The CLIF® Coffee Collection: A Wake-Up Call for Organic Farming in Colombia

At Clif Bar & Company, farmers matter. “We’re deeply committed to our farmers,” says Rada Dogandjieva, Clif Bar’s senior agriculture programs manager. “As a food company, we recognize that our long-term success depends on the success of farmers and their rural communities. That’s why we support supply chains that are equitable, transparent, and encourage sustainable and organic farming practices.”

Never has that been more true than with the farmers who grow the coffee beans essential to the great taste and crunchy texture of CLIF BAR® Coffee Collection Energy Bars, three invigorating CLIF BAR® flavors crafted with sustainably sourced organic coffee beans from Colombia, one of the world’s premier coffee-producing countries.

Clif Bar sources their coffee beans from Colombian farmers like Elizabeth Meneses Mambuscai, whose passion for coffee equates to life itself: “We plant it, it grows, it bears fruit and leaves its children to start a new generation.” Her father, Jesus Eimer Meneses, derives great pride from growing coffee beans using organic practices and cultivating the “flora and fauna that surrounds [them] with respect for the environment.”

"Clif Bar could have followed the route of many traditional businesses and purchased the cheapest coffee bean on the market. But from the start of developing the CLIF BAR® Coffee Collection, we wanted to not only create delicious energy bars, but ones that built into their design the care for the community and the coffee farmers,” Rada noted.

“We had an opportunity to be very intentional about how we bring a new ingredient into our supply chain,” she explained. “It’s a classic example of how we apply our Five Aspirations to business decisions.”

To help find a coffee bean that is traceable, organic, and Fair Trade-certified, Clif Bar turned to Sustainable Harvest®, an Oregon-based, values-conscious importer with an approach it calls “Relationship Coffee,” which is focused on creating longstanding connections with the communities it supports. Sustainable Harvest staff work closely with co-op leaders and farmers to bring the best technology and traceability systems to the farm level, partnering with specialty coffee growers during the cultivation, harvest, processing, and transport of coffee.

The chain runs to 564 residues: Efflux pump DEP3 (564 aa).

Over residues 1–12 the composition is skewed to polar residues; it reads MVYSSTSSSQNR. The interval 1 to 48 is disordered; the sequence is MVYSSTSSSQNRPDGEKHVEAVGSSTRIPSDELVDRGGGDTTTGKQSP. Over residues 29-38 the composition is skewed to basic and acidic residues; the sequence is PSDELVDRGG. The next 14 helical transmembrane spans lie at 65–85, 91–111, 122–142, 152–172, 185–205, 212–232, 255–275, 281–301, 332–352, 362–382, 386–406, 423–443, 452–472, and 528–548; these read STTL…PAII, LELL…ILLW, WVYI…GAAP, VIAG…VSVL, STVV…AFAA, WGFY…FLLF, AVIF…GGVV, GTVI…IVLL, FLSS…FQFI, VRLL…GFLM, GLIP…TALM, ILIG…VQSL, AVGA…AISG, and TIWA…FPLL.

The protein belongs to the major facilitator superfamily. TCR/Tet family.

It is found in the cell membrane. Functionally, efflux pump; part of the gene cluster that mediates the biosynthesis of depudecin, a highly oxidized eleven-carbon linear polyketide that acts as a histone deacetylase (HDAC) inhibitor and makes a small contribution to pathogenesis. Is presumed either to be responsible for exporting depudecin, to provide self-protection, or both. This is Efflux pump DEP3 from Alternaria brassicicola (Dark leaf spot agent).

One group that Sustainable Harvest connected Clif Bar to is Federación Campesina del Cauca (FCC), a nearly 700-member farmer association in southwest Colombia, where smallholder coffee farmers like Elizabeth and Jesus grow the kind of specialty coffee bean typically used to brew a $3.50 latte. FCC helps its small family farms adopt climate-smart, sustainable and organic farming techniques, access specialty coffee markets, and prepare the next generation of farmers.

Health issues and FCC’s training led Jesus to switch from growing vegetables conventionally to growing coffee beans organically five years ago. “I chose to be an organic producer after a visit to the doctor for severe headaches,” he explained. “The doctor [said] the application of many agrochemicals was affecting my brain. He told me to stop growing vegetables.”

FCC offered an alternative, teaching Jesus organic methods for growing coffee. No more headaches and a new source of income. “As an organic producer, I realize that getting to produce coffee [organically] is an advantage — for your pocket, for your health, for the environment.”

Elizabeth was more reluctant to convert to organic than her dad. When Jesus switched to organic coffee farming, she was studying at a university that “taught [her] a model of agriculture with 100% chemical production and giant returns.” She and her father argued about the best approach to agriculture.

“I was trying to tell him to go back to the conventional coffee industry, and he ignored me,” she recalled. “He told me, ‘Here is your life, your water, your soil. If you do not take care of it, you will live very badly. I seek your well-being and the well-being of others. Think about that.’”

She began listening to FCC technicians who came to advise her father about various organic practices and innovations. Today, her enthusiasm for organic agriculture has “made [her] a totally new person.” In fact, she now spends a lot of her time encouraging young men to become organic farmers instead of gravitating to cities or succumbing to the lure of easy money from drug trafficking and illicit crop production that plagues her region.

Making the switch was a wake-up call for Jesus and Elizabeth. Not content with just growing coffee organically, they were able to convert the rest of their farm using the techniques they learned from the FCC with the increased income from their coffee sales. While coffee is still the only crop that Jesus sells, he is proud knowing that he and his family — and even his livestock — can now enjoy fresh, healthy, organic food every day in a country where such produce is uncommon and expensive.

What’s more, Jesus said that today his organic coffee yield matches that of conventional coffee producers. Plus, organic and fair trade coffee beans are gaining in popularity, offering FCC’s farmers a growing market and premium prices. “Through coffee,” Jesus said, “lives are cultivated, and through coffee we can cultivate the development of our communities.”

Rada said that’s exactly what Clif Bar hopes to help its Colombian partners achieve: “Coffee is an ingredient that can be a force for positive change. The CLIF BAR ®Coffee Collection isn’t just a delicious way to infuse energy into a hike, ride, or a workout, but a way to infuse positive energy all along our supply chain, all the way to the farmers who make our food possible.”